The CIA denies any relationship with Posada "in decades". An FBI
official said the agency "does not now have, nor have we ever had, a
longstanding relationship with Posada". But declassified files support
Posada's assertion that both agencies had detailed knowledge of his
operations against Cuba from the early Sixties to mid-Seventies.
Moreover, Antonio Alvarez, a Cuban-American businessman in Guatemala,
says he tipped off Venezuelan security forces and the FBI about a plan
to assassinate Castro at a conference of Latin heads of state in
Venezuela last year. He told them that two of his partners and a man
fitting Posada's description had acquired Mexican military explosives
and detonators. The Venezuelans expelled anti-Castro demonstrators.
Shortly before the meeting, the captain of a boat boarded by the US
Coast Guard off Puerto Rico said he was on a mission to kill Castro.
US agents found the boat was registered to an executive of the
Cuban-American National Foundation, and one of the guns on board was
registered to its current chairman, Abel Hernandez.
But the FBI in Miami showed no interest in Alvarez's information. They
told him his life was in danger and that he should leave Guatemala.
Posada says the agent who called Alvarez was 'a very good friend', a
claim the agency denies. "I think they are all in cahoots - Posada and
the FBI," Alvarez said. "I risked my life and my business and they did
The Cuban government regards Posada as a terrorist and a "monstrous
criminal" and has often called on the US to rein in his activities. In
Guatemala in 1990, Posada was hit by a dozen bullets, fired, he says,
by Cuban hitmen. The shots shattered his jaw and tore through his
tongue, requiring reconstructive surgery which was paid for by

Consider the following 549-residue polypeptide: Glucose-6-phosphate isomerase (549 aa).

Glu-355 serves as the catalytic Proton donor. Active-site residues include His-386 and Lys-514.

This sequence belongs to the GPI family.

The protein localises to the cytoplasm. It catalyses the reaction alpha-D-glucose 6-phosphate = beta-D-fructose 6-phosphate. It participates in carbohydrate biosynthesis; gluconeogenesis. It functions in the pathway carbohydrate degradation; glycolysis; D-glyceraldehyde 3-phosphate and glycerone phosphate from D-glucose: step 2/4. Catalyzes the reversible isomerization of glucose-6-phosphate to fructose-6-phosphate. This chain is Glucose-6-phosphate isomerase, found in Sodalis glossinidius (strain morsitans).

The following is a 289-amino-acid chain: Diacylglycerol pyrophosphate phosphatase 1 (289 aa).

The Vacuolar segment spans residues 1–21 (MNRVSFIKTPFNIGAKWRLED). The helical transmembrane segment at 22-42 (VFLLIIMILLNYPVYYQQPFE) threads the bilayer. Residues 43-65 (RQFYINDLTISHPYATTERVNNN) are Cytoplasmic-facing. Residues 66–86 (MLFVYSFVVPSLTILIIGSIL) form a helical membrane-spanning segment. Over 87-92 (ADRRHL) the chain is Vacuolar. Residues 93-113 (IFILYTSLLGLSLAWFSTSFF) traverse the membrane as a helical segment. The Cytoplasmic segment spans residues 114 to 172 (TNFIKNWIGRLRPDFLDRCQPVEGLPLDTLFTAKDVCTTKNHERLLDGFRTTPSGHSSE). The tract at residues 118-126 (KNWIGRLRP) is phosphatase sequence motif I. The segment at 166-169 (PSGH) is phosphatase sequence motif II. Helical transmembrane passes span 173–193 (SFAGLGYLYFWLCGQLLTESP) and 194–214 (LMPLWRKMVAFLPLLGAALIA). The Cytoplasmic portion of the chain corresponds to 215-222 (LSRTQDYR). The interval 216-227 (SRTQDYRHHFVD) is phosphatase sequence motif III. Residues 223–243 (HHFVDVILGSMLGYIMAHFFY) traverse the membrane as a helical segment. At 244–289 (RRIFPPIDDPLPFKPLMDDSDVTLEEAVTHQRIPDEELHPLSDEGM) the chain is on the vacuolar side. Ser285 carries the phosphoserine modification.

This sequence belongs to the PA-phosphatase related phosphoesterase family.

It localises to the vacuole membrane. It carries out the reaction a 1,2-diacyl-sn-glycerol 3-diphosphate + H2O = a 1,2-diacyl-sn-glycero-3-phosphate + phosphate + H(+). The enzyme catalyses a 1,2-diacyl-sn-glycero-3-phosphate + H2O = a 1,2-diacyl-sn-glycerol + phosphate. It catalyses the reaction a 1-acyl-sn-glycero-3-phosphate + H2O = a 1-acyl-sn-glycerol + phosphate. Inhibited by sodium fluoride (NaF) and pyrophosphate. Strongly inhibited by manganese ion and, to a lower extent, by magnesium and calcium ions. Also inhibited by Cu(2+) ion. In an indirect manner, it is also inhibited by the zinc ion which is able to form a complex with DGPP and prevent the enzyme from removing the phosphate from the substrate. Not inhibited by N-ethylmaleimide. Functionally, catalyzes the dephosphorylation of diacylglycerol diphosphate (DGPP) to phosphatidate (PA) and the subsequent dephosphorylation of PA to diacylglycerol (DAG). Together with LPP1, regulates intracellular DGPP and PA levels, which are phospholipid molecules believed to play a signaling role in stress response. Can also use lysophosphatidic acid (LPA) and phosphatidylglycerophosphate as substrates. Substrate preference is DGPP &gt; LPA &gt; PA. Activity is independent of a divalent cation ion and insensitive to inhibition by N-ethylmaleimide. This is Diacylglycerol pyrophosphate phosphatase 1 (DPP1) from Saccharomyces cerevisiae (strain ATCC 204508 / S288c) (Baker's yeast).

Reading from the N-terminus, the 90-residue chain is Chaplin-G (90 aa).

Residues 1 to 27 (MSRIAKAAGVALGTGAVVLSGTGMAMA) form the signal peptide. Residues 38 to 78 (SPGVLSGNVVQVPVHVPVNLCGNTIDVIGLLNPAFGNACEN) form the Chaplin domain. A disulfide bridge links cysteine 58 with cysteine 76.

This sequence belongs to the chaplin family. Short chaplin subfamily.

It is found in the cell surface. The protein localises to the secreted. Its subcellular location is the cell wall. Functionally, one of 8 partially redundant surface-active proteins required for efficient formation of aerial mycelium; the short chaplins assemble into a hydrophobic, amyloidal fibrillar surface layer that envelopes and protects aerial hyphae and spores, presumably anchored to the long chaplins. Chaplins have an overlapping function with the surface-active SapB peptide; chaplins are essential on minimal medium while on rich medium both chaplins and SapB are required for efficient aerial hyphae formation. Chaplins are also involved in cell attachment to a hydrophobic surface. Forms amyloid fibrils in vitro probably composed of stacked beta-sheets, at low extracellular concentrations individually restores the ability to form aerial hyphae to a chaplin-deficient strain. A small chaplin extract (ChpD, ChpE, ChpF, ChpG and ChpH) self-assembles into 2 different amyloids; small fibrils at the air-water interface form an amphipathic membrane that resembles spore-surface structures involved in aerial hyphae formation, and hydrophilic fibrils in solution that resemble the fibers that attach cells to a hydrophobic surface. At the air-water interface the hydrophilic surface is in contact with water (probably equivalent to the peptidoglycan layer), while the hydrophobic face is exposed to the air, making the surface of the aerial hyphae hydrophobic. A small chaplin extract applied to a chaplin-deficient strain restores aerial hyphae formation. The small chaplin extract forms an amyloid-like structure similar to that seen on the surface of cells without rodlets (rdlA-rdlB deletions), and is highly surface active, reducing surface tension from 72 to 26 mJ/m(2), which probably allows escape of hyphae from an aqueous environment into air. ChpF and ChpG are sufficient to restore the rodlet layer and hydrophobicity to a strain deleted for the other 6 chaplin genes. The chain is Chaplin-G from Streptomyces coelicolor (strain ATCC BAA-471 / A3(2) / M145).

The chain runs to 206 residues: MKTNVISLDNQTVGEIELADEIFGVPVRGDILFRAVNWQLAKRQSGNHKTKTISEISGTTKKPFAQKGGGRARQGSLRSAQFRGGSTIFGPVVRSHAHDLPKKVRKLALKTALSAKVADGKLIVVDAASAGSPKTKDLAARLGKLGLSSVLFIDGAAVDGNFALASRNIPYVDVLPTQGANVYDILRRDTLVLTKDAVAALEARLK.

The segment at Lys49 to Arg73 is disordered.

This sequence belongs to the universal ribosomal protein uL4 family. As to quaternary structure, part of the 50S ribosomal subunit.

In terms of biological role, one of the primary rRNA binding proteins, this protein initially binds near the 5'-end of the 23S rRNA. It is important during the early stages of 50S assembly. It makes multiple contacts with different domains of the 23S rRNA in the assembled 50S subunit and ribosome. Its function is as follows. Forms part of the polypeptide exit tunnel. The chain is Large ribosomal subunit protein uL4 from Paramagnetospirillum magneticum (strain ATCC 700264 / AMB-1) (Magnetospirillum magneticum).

Yet The New York Times' claim that Mas Canosa and other foundation
leaders funded Posada's terrorist acts has brought threats of legal
action from the organisation. The paper has stood by its story, saying
its account was based on more than 100 different sources in North and
Latin America and FBI files on Posada and Mas Canosa.
"The article is full of lies and we consider it to be false and
defamatory information," Ninoska Perez Castellon, director at the
foundation's headquarters in Miami said yesterday. "Posada is not a
credible source, he has contradicted himself on many occasions and he
is a fugitive from justice."
Posada did indeed contradict himself almost immediately, telling a
Spanish-language television reporter that the Times report was
"completely false" and that neither Mas Canosa nor the foundation
leaders had ever sent money. "I am an independent man. I don't
represent the armed wing of any organisation," he said.
But such is the murky world of Cuban-American affairs that when the
foundation produced the tape of the interview on the same day it was
conducted it aroused suspicions of a relationship between the
foundation and Posada, or between the foundation and the Miami
television reporter. Moreover, a spokesman for the station initially
confirmed that a foundation member was present at the interview.
Castellon said: "Where is the proof? [Posada] could be financed by
friends or the Cuban government because it suits their purpose to
blame the Cuban exile community. He could even have been paid by The
New York Times which has a marked agenda on Cuba."
Copyright Guardian Media Group plc.1998